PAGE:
By: Lauren Walleser/TRT Assistant Editor—
BOSTON, Mass.—The Gay Officers Action League (G.O.A.L.) New England—a group formed in 1991 by four police officers—serves as a community and social organization comprised of present and former criminal justice, firefighting service, EMS and military personnel. It is a support group for gay, lesbian, bisexual and transgender sworn public safety officers as well as civilian employees of federal, state and local agencies.
The New England chapter was started by Officer Preston Horton of the Northampton, Mass. Police Department (currently a sergeant with the M.B.T.A. Police Department) as well as other officers after Horton worked with G.O.A.L. New York (founded in 1982). [pullquote]It is a support group for gay, lesbian, bisexual and transgender sworn public safety officers as well as civilian employees of federal, state and local agencies.[/pullquote]
Anthony Imperioso, police officer and president of G.O.A.L New England, said the group has developed a strong working relationship with other LGBTQ public safety organizations around the country.
“Some of the more important services that we provide are professional training on GLBTQ issues in police and fire departments as well as police and fire academies,” said Imperioso. “In the year 2013 alone, G.O.A.L. has done more visibility at Pride events and held more membership events than ever before. We reach out into the community, for example, and have a team of volunteers at Harbor to the Bay Charity Bike Ride for HIV/AIDS services. We have recently become a 501(c) (3) non-profit.”
The group not only supports its members, but also provides support and training to the entire public safety community throughout New England, serving as a forum for members to share knowledge and experience and find solutions to problems that members and agencies face. In particular, the group has supported members struggling with issues such as coming out at work.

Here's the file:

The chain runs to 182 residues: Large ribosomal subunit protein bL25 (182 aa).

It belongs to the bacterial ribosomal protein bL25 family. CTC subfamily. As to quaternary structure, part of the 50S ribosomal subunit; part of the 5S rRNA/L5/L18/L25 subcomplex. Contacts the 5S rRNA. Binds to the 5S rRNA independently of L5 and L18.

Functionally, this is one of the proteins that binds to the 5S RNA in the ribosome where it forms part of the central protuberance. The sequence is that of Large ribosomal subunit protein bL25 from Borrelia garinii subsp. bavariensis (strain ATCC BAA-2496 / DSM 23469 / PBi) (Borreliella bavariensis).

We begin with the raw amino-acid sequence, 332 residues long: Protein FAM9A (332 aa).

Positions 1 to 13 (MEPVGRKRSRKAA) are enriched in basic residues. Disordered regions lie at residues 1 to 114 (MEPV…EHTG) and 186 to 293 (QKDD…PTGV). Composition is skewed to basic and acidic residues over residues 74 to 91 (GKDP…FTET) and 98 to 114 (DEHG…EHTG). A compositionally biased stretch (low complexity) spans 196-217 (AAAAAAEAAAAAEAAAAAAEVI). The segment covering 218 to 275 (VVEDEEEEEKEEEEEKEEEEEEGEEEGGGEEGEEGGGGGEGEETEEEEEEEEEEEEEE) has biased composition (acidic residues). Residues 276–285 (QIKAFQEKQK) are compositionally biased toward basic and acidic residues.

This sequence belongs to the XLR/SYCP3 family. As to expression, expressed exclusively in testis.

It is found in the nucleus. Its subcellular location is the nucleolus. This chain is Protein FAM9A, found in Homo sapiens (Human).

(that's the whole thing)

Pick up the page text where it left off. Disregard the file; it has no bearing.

“The difficulty varies from department to department,” Imperioso said. “For example, in larger cities, it is, in my opinion much easier. The cities and their respective departments offer greater diversity within the department as well as within the communities they serve. However, even in smaller or more rural areas one must remember that this is New England and a distinctive part of the U.S. in that it is generally more accepted. Even from a political standpoint, both parties have been more or less more supportive over the years.”
David McClelland, vice president of G.O.A.L. New England, said he recently retired after 32 years with Boston Emergency Medical Services and described his experience there as “nothing but positive and truly familial.”
“We all have dysfunction within the family from time to time, but it is worked out and in the end we are all a loving family,” McClelland said.
McClelland shared that it was not difficult for him to come out at work.
“I was just myself,” said McClelland. “I believe respect from your coworkers is earned and should not need to be demanded. You do your job to the best of your ability and there should be no problem.”
Both Imperioso and McClelland said that things have changed for the better for LGBTQ police officers.
“While there are still challenges here and there, I believe the general public as well as the general workforce has become more welcoming and accepting of my LGBTQ brothers and sisters,” McClelland said.
Imperioso said the constituency of the group is made up of gay men and women as well as transgender public safety professionals, some of whom are out while others are not.
“Transgender issues need much work in terms of understanding and acceptance within society, even within the GLBTQ community itself and obviously law enforcement,” said Imperioso. “I would give huge credit to Boston Police Commissioner Edward Davis and his GLBTQ Liaison Javier Pagan for his department developing a policy that deals with transgender issues in the City of Boston, one of the only major cities in North America with such a policy.”
G.O.A.L. New England will host its 22nd Annual Awards Dinner Banquet at Club Café in the South End of Boston on October 5. Award recipients include Boston Police Commissioner Edward Davis; McClelland; Marco Perez, Connecticut State Department of Corrections; Christopher Burke, superintendent, City of Cambridge Police Department; Linda DeMarco, president, Boston Pride; Middlesex County Sheriff The Honorable Peter Koutoujian; Frank Ribaudo, owner and philanthropist, Club Café; Javier Pagan, Boston Police Department; Pedro Velazquez, retired NYPD; and Richard Coleman, Department of Homeland Security, TSA.
For more information, visit www.NewEnglandGoal.org.